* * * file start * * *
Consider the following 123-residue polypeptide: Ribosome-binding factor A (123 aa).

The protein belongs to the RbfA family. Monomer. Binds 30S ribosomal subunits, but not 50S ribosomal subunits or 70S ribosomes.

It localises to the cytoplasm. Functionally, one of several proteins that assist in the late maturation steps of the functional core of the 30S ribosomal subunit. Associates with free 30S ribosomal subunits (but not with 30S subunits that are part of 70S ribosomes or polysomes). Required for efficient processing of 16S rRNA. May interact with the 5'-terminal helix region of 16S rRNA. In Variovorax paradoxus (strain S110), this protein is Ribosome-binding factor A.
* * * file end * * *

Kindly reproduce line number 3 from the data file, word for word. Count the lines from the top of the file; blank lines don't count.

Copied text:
It localises to the cytoplasm. Functionally, one of several proteins that assist in the late maturation steps of the functional core of the 30S ribosomal subunit. Associates with free 30S ribosomal subunits (but not with 30S subunits that are part of 70S ribosomes or polysomes). Required for efficient processing of 16S rRNA. May interact with the 5'-terminal helix region of 16S rRNA. In Variovorax paradoxus (strain S110), this protein is Ribosome-binding factor A.